Browse By

CFPB Launches New Effort to Promote Competition and Innovation in Consumer Finance

By: Consumer Financial Protection Bureau

New Office Will Identify Obstacles for New Market Entrants

WASHINGTON, D.C. – The Consumer Financial Protection Bureau (CFPB) is opening a new office, the Office of Competition and Innovation, as part of a new approach to help spur innovation in financial services by promoting competition and identifying stumbling blocks for new market entrants. The office will replace the Office of Innovation that focused on an application-based process to confer special regulatory treatment on individual companies. The new office will support a broader initiative by the CFPB to analyze obstacles to open markets, better understand how big players are squeezing out smaller players, host incubation events, and, in general, make it easier for people to switch financial providers.

“Competition is one of the best forms of motivation. It can help companies innovate and make their products better, and their customers happier,” said CFPB Director Rohit Chopra. “We will be looking at ways to clear obstacles and pave the path to help people have more options and more easily make choices that are best for their needs.”

The CFPB has a statutory mandate to promote fair, transparent, and competitive markets. Families, honest businesses, and the entire economy benefit when consumer finance markets are fiercely competitive, rather than dominated by a handful of firms. Digital technology is transforming the markets, including how payments, deposits, and lending are provided and who provides them. Big banks, fintech, big tech, incumbents, and small start-ups are all jockeying to be in front. The Office of Competition and Innovation will focus on how to create market conditions where consumers have choices, the best products win, and large incumbents cannot stifle competition by exploiting their network effects or market power.

The new office will support the CFPB’s general effort at increasing competition for the benefit of all consumers. Specifically, the CFPB will:  

  • Give consumers their walking rights to switch providers: Competition is more vibrant when people can switch to a new provider easily, creating pressure on incumbents to maintain high levels of service and giving new entrants an opportunity to win customers. The CFPB will be exploring ways to reduce the barriers to switching accounts and providers.
  • Research structural problems blocking successes: The new office will be housed in the CFPB’s Research, Markets, and Regulation division, giving it greater access to resources to look at market-structure problems that create obstacles to innovation. For example, this could include greater explorations of the payment networks market or the credit reporting system, both of which are essential to our financial system but have only a few dominant players.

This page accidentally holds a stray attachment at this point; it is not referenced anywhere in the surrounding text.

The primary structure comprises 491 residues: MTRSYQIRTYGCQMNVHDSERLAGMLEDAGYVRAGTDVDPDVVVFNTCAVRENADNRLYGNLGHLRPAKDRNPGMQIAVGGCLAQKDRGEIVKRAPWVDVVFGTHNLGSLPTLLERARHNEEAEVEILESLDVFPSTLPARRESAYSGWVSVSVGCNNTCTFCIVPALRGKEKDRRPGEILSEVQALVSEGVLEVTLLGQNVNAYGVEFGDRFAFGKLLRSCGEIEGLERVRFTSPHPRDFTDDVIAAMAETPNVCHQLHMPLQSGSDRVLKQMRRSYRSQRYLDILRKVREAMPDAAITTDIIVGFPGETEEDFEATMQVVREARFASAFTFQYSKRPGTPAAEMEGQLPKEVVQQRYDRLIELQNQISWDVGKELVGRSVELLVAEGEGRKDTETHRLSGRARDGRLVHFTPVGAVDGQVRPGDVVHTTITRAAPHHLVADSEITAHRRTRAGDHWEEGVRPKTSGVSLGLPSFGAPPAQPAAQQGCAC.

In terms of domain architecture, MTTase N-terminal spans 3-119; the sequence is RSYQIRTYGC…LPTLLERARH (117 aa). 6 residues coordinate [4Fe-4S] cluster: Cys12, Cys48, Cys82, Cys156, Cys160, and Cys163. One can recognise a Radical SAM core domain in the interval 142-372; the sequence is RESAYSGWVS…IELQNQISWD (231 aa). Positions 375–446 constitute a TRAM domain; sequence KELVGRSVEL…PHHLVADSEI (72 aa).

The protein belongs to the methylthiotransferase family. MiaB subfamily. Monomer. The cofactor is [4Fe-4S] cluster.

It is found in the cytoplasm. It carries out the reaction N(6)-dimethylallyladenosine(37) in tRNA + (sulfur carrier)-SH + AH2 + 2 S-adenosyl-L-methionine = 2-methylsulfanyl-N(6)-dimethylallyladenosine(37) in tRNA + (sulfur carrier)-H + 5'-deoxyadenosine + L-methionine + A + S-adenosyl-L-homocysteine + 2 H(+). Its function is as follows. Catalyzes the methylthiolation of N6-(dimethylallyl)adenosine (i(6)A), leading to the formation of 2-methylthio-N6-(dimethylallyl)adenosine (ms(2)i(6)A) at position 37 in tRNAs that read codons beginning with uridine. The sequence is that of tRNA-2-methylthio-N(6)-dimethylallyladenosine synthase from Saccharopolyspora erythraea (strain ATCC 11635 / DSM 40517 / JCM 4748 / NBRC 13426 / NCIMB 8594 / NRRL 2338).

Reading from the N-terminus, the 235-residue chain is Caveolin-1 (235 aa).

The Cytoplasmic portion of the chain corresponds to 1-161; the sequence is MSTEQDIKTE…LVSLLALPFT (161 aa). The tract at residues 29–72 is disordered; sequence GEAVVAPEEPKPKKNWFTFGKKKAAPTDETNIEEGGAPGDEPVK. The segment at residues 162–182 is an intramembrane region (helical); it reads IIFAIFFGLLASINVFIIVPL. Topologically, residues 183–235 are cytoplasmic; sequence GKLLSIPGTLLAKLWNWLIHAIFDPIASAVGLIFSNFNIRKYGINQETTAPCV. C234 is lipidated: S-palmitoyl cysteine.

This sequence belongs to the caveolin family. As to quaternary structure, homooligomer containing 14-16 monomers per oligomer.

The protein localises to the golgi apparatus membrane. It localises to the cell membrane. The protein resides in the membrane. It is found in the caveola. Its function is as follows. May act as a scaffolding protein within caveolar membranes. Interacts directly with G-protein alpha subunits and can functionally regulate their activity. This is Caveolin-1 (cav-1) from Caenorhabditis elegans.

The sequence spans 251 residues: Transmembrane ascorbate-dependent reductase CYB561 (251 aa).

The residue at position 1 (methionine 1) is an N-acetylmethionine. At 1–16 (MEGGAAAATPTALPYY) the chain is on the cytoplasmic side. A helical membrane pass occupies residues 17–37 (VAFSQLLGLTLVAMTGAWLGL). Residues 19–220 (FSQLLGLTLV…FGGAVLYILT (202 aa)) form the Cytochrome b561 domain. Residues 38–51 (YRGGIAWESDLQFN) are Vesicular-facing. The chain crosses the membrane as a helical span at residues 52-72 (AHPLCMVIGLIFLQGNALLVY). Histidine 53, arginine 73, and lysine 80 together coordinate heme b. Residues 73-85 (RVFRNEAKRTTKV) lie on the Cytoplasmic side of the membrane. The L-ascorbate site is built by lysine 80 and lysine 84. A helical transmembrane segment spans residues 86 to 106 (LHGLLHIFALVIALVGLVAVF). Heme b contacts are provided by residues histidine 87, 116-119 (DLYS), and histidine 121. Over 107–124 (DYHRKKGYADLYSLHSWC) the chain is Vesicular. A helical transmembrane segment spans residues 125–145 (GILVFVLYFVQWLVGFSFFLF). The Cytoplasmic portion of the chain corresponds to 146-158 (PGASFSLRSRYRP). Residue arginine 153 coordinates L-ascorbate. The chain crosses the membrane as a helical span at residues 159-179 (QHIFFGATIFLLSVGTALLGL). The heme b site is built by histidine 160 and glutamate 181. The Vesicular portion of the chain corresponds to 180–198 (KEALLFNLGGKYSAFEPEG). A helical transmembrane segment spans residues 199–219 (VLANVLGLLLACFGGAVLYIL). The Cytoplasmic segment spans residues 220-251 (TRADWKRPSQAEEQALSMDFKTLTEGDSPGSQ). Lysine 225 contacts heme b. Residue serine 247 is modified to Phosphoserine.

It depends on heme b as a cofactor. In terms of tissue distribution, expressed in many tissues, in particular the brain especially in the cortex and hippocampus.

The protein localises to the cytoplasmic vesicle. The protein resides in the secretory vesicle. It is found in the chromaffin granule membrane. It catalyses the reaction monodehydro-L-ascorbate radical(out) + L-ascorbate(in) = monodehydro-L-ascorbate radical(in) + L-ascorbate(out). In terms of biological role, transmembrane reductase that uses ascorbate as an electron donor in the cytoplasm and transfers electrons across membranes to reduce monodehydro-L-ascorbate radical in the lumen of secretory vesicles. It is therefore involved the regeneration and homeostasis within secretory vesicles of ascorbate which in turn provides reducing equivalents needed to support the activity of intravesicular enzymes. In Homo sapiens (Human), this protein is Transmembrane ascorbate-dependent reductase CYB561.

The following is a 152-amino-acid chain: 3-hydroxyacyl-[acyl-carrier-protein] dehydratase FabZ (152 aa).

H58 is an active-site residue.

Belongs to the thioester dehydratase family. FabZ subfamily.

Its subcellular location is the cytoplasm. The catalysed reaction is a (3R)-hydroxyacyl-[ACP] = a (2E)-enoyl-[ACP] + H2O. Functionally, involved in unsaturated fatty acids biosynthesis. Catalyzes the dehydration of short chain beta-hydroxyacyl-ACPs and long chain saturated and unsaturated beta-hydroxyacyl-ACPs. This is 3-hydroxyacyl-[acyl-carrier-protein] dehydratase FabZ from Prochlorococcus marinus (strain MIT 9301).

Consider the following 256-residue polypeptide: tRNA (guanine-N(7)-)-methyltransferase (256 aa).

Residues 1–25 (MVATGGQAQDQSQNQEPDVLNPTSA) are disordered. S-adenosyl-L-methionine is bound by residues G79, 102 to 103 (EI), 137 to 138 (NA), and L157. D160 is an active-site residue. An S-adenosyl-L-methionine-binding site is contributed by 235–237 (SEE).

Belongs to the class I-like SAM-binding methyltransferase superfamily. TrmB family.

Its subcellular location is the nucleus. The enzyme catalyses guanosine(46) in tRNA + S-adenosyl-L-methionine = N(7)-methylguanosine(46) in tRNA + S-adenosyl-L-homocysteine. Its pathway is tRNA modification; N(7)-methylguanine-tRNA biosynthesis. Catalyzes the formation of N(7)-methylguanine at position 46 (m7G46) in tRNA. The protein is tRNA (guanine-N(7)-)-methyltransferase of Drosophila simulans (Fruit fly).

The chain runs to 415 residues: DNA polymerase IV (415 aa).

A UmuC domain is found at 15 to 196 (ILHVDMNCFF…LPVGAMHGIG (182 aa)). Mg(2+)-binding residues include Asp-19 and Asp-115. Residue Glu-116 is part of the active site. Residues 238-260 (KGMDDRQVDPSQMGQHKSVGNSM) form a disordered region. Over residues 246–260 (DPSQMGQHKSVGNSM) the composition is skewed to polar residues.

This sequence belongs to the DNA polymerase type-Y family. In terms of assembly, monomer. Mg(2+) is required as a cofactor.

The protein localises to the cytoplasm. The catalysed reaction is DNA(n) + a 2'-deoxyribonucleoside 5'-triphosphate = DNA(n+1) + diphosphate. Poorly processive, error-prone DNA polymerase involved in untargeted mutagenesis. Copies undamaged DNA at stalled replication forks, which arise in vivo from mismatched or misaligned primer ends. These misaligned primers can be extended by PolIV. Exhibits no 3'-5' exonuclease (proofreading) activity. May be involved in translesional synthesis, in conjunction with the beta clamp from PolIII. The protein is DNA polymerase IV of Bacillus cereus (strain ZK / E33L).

• Understand how bigger players can gain advantage over smaller players: Sometimes start-ups simply get runover by bigger players. For example, big companies can easily pitch new products to their large customer bases and stymie outside players who may have more favorable products. Big tech companies, with their huge reaches, are also seeking new ways to join consumer finance markets and may threaten fair competition.
  • Identify ways to address commonplace obstacles: Innovators may not be getting their products or services to market because of more practical problems like access to capital or talent. Or they may not launch because they don’t have access to the large volumes of digital data stored by the big banks. A future rulemaking by the CFPB under Section 1033 of the Consumer Financial Protection Act will give consumers access to their own data.
  • Host events to explore barriers to entry and other obstacles: The new office will convene events such as open houses, sprints, hackathons, tabletop exercises, and war games. Entrepreneurs, small business owners, and technology professionals will be able to collaborate, explore obstacles, and share frustrations with government regulators. Results will be shared publicly.

The Office of Competition and Innovation replaces the Office of Innovation, which opened in 2018, and Project Catalyst, launched in 2014. The Office of Innovation’s primary purpose was to process applications for No Action Letters and Sandboxes that applied to an individual company’s specific product offering. After a review of these programs, the agency concludes that the initiatives proved to be ineffective and that some firms participating in these programs made public statements indicating that the Bureau had conferred benefits upon them that the Bureau expressly did not.

The CFPB is also encouraging companies, start-ups, as well as members of the public to file rulemaking petitions to ask for greater clarity on particular rules. This will help level the playing field and foster competition by ensuring any actions the CFPB takes will apply to all companies in the market.

Subscribe to our Newsletter

You have successfully subscribed to the newsletter

There was an error while trying to send your request. Please try again.

Sign up for full access to The HBCU Advocate and to receive our Weekly Newsletter.